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CAHA, ANTON (1852-1927)

An immigrant to America, a Sooner, and one of the earliest Czech residents of Oklahoma, Anton Caha was born on May 9, 1852, in Moravia (later part of Czechoslovakia and now in the Czech Republic). His father, Josef Caha, a soldier, died in a revolt against the Austrian Habsburg rulers of his homeland. Caha's mother, Maria Dvorak Caha, brought her two sons, Anton and Josef, to the United States ca. 1867 and eventually to Nebraska. They may have lived in a Czech colony in Colfax County. Anton Caha grew to manhood, married Rosalie Carny, a Bavarian immigrant, and went into the creamery business. At some point in the mid-1870s, while living in Fremont, Nebraska, he participated in a militia campaign against Indians. In 1889 he and several of his Czech neighbors agreed to go to Oklahoma and get homesteads in the Unassigned Lands. Caha entered the district early (before noon on April 22, thereby becoming a "Sooner") in order to get prime land before someone else claimed it. When competitors discovered what he had done, they reported him to the authorities, and he served two years in the federal prison at Leavenworth, Kansas. Meanwhile, his wife came to Pottawatomie County after the opening of that area and purchased a homestead near Keokuk Falls. She died while he was in prison. Leaving prison in 1895, he moved onto the homestead, began farming, and later opened a sawmill and cotton gin. A Republican and a member of the Independent Order of Odd Fellows, Caha fathered five children. He died in 1927 and is buried in the Czech National Cemetery in Prague, Oklahoma.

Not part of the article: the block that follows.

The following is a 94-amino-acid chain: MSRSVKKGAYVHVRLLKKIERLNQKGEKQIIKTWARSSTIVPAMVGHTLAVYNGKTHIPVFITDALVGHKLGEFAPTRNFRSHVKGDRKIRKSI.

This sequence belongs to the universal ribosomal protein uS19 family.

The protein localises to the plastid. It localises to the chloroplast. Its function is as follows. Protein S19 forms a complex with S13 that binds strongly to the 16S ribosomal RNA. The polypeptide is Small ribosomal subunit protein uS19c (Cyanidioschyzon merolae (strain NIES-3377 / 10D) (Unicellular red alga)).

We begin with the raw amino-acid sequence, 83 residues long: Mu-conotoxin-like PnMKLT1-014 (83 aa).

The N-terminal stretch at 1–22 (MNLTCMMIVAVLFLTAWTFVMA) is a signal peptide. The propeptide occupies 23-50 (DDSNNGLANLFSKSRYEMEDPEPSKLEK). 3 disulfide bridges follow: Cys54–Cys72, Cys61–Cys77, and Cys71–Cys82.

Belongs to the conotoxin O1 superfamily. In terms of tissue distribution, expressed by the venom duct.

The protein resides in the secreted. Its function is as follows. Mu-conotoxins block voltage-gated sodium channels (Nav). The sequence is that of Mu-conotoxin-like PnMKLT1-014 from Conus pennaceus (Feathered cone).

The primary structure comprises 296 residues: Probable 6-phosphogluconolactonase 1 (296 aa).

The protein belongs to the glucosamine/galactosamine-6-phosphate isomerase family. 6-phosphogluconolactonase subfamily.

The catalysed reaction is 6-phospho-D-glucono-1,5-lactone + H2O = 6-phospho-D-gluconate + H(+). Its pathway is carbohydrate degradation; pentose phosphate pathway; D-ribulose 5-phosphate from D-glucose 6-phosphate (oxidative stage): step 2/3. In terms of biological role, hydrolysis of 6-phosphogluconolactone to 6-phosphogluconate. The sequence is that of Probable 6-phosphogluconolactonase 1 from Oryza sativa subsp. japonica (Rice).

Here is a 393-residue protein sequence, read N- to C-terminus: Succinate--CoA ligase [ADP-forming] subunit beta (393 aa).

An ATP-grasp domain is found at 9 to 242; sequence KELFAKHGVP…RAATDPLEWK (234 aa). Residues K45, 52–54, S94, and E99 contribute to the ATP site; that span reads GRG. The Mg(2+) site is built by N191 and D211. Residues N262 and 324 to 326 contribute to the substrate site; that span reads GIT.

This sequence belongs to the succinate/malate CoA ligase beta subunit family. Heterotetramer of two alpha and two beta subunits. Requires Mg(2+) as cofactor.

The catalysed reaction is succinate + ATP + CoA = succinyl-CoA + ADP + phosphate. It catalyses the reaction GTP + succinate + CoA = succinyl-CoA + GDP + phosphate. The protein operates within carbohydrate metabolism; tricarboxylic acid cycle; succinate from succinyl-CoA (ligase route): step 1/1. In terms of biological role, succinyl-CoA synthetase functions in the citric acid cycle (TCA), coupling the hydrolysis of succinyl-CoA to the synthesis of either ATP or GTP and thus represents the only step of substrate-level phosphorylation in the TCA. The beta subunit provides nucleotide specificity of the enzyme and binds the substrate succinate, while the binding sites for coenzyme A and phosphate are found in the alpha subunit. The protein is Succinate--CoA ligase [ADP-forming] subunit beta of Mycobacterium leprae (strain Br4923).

SEE ALSO: CZECHS, IMMIGRATION AND ETHNICITY, LAND RUN OF 1889, SETTLEMENT PATTERNS.

BIBLIOGRAPHY: Karel D. Bicha, The Czechs in Oklahoma (Norman: University of Oklahoma Press, 1980). Donald E. Green, "Captain Caha's Mules," The Chronicles of Oklahoma 53 (Summer 1975). Portrait and Biographical Record of Oklahoma (Chicago: Chapman Publishing Co., 1901). Fourteenth Census of the United States, Population, Oklahoma (Washington, D.C.: National Archives and Records Administration, n.d.).

Dianna Everett

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